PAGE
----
The Grapefruit Diet and Weight Loss: A Keto Perspective

 

The thought of a grapefruit diet is nostalgic, reminiscent of the early 80s and the days of Jane Fonda workout videos, high-waisted vibrant leotards, and ubiquitous bright pink cans of Tab diet soda. Yep, we here at Konscious Keto remember those days well.

But the days of über-specific fad diets like the cabbage diet, the sexy pineapple diet, and yes, the grapefruit diet, has long faded.

The premise of subsisting on single ingredients or adding in copious amounts of certain foods have fallen from favor in the health and fitness space, replaced with  more balanced food plans like the ketogenic or paleo diets.

Delving deeper into nutrition and the way different foods affect our body is a worthy exercise. The better we understand the benefits of the foods we eat, the more we are empowered to let our medicine be our food.

The grapefruit diet of years past promised increased fat loss by just eating half of the fruit before every meal, but was that advice helpful or harmful, long-term?

Also, if there is an added benefit to the approach followed with a grapefruit diet: could there be a unique benefit when executed through a ketogenic framework, or not? Should we ditch this fad diet for good altogether?

What is The Grapefruit Diet?

Primarily, a grapefruit diet advises eating the fruit before every meal and would look something like this:

  • Limit sugar intake, refined carbohydrates, and starches
  • Eat more foods rich in healthy fat and protein
  • Eat eggs and bacon for breakfast
  • Nosh on a salad with protein for lunch
  • Pack your plate with non-starchy vegetables and protein for dinner
  • Nightcap: glass of tomato juice or skim milk
  • Eat ½ grapefruit with every meal, or 4 oz. of 100% grapefruit juice (many brands contain added sugar)

But is consuming this citrus fruit every day, possibly several times a day, worth the glucose impact?

And does eating grapefruit possess any additional thermogenic effect to help boost fat loss, along with metabolic ketosis?

The grapefruit diet approach may produce some weight loss initially because it drastically restricts calories, but there are more sustainable ways to achieve accelerated weight loss—especially on any variation of a ketogenic diet.

 

The Science Behind The Grapefruit Diet

Simply put, the idea of the grapefruit diet is that you consume 1/2 a grapefruit or grapefruit juice before each meal, and bingo—you’ll lose weight.

It sounds too good to be true, but let's take a look at some of the science that has sustained the allure of this diet since the 1930s to see if there are any possible benefits before we cancel the idea altogether.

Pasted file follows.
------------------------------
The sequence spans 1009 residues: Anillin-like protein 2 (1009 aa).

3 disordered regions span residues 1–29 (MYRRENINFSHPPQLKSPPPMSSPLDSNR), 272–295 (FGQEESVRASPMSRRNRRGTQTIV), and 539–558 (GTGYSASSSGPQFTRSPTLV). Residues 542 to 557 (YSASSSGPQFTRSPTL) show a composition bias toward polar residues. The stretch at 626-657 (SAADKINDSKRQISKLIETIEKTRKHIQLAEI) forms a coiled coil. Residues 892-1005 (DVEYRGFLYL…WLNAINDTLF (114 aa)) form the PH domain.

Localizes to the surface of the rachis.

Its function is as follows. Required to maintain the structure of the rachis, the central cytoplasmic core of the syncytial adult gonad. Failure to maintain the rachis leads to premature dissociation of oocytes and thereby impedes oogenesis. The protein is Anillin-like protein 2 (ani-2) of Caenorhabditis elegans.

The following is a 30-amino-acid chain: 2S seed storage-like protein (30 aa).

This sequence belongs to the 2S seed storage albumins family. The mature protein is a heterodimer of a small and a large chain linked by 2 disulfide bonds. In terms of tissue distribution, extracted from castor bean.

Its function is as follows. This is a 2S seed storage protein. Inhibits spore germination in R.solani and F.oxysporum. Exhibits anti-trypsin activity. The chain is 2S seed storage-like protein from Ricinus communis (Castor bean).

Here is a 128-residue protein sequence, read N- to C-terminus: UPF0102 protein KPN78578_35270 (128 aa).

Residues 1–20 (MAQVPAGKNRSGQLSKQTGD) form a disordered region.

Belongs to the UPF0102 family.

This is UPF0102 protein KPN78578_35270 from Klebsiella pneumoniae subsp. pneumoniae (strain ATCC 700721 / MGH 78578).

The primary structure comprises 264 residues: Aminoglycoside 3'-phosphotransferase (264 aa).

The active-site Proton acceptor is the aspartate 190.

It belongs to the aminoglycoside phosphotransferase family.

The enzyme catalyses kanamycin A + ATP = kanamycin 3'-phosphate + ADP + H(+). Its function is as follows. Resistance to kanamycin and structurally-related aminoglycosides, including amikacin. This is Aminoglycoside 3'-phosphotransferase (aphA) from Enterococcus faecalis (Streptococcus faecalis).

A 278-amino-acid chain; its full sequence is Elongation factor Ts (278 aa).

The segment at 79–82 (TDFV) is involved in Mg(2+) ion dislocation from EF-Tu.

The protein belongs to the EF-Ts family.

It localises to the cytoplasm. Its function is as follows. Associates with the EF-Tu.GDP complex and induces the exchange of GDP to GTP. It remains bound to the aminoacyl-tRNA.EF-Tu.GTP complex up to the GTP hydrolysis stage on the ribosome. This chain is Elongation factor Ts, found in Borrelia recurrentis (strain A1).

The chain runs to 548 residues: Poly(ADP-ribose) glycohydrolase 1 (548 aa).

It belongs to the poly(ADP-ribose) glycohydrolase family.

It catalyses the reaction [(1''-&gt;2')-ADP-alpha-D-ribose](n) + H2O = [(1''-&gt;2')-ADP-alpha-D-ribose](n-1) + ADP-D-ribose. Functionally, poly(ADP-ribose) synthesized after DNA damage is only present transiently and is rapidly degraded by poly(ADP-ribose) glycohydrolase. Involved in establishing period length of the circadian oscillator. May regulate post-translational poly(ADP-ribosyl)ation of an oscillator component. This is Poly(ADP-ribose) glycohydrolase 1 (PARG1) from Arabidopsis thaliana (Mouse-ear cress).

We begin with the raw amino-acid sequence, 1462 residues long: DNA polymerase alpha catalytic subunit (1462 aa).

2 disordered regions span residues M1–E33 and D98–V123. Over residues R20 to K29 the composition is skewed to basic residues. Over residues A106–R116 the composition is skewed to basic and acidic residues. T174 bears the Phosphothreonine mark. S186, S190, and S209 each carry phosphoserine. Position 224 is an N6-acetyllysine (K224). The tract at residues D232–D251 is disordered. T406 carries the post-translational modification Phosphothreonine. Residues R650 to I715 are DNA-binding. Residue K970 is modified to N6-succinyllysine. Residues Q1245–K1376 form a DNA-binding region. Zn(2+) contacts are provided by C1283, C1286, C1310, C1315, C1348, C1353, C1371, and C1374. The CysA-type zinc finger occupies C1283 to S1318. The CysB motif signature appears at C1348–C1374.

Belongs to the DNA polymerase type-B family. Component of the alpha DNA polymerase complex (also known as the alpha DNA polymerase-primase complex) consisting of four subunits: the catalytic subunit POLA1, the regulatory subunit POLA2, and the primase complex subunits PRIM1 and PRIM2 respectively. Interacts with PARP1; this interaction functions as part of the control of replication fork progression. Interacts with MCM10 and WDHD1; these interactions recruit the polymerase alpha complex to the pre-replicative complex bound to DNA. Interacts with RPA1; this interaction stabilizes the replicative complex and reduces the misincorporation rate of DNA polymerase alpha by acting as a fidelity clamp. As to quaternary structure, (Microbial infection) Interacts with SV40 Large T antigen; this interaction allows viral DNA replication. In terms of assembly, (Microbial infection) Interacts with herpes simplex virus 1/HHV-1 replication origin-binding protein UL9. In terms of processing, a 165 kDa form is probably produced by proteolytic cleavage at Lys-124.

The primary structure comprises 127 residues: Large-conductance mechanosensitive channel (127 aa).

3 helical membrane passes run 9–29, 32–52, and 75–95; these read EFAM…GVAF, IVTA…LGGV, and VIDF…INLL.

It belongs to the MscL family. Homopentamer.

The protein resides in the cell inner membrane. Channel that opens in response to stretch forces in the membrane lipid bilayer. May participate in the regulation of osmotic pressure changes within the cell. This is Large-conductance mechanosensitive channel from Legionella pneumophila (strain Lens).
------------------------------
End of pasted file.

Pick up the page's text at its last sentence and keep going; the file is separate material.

Flavonoids for Weight Loss

Don't get us wrong; grapefruit contains powerful phytonutrients called flavonoids and the health benefits they provide make adding the fruit into your meal plan, even if it doesn't significantly impact weight loss, worth considering.

Flavonoids are known to offer a broad range of benefits from boosting heart health to reducing oxidation, to providing anti-inflammatory and anti-carcinogenic properties—helping to fight against cancer!

To this point, naringin is an especially beneficial type of flavonoid found in high concentrations in grapefruit, and some emerging evidence shows that it can aid in treating obesity, diabetes and metabolic syndrome.

Interestingly, recent studies have shown a significant increase in fat loss, for test group participants following the grapefruit diet protocol. All experienced significant weight loss, especially compared to their placebo group. But is it the grapefruit causing the weight loss directly, or as a side effect?

Fiber and Water for Weight Loss

More than grapefruit being a magical food, the increased weight loss witnessed in those eating this citrus fruit every day may be more associated with its high water and fiber content, which leads to satiety and may curb overeating.

Also, grapefruit is pretty low on the glycemic scale and appropriate on a ketogenic diet as it won't spike glucose, when eaten in moderation.

Consider adding grapefruit to your meal plan for more variety, but keep an eye on creating a caloric deficit and generally consuming low-glycemic foods if weight loss is the goal.

Nootkatone for Weight Loss